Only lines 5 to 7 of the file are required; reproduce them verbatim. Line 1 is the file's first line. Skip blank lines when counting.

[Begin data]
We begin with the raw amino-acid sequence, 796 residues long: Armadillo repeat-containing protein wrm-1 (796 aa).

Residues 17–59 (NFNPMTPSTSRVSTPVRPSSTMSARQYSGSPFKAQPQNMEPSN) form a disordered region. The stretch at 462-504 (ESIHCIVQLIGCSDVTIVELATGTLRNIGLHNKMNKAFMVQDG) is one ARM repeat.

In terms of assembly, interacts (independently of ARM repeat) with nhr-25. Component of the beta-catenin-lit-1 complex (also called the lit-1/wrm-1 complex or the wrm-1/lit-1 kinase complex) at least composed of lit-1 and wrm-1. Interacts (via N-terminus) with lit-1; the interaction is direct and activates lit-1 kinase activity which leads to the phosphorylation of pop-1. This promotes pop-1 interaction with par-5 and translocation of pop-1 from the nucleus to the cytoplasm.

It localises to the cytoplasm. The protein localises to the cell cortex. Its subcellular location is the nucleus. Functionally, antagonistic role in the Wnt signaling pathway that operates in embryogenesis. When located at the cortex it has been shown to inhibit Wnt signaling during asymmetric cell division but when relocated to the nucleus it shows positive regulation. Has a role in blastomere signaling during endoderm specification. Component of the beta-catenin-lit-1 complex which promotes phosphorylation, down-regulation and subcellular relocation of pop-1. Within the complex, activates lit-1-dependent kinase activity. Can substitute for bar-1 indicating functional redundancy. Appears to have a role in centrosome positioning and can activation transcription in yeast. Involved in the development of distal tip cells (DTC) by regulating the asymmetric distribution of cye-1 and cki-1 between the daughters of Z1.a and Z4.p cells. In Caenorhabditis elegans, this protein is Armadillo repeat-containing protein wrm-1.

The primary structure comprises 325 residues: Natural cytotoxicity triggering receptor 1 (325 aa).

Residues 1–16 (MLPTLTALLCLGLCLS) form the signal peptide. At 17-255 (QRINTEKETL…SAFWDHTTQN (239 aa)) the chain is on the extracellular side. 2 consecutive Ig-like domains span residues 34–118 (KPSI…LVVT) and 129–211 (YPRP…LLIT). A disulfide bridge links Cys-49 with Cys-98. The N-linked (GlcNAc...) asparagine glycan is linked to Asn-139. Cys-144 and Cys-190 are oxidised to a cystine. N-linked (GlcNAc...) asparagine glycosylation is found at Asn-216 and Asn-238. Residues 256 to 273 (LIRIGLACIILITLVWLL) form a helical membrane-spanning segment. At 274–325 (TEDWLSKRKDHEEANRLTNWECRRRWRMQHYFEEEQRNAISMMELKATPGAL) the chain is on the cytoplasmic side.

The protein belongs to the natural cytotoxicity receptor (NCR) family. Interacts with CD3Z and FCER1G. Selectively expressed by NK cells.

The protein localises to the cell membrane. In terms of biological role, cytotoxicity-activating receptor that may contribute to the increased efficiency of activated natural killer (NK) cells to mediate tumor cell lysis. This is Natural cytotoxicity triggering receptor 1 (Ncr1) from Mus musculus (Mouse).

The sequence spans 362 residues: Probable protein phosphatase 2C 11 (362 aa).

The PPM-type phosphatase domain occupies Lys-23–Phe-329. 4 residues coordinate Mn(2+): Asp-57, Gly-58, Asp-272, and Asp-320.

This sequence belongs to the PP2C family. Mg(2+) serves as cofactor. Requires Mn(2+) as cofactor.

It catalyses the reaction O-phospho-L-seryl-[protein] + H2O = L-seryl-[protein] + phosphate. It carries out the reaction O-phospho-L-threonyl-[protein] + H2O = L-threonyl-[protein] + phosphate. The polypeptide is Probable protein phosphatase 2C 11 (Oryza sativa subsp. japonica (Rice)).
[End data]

The primary structure comprises 325 residues: Natural cytotoxicity triggering receptor 1 (325 aa).

Residues 1–16 (MLPTLTALLCLGLCLS) form the signal peptide. At 17-255 (QRINTEKETL…SAFWDHTTQN (239 aa)) the chain is on the extracellular side. 2 consecutive Ig-like domains span residues 34–118 (KPSI…LVVT) and 129–211 (YPRP…LLIT). A disulfide bridge links Cys-49 with Cys-98. The N-linked (GlcNAc...) asparagine glycan is linked to Asn-139. Cys-144 and Cys-190 are oxidised to a cystine. N-linked (GlcNAc...) asparagine glycosylation is found at Asn-216 and Asn-238. Residues 256 to 273 (LIRIGLACIILITLVWLL) form a helical membrane-spanning segment. At 274–325 (TEDWLSKRKDHEEANRLTNWECRRRWRMQHYFEEEQRNAISMMELKATPGAL) the chain is on the cytoplasmic side.

The protein belongs to the natural cytotoxicity receptor (NCR) family. Interacts with CD3Z and FCER1G. Selectively expressed by NK cells.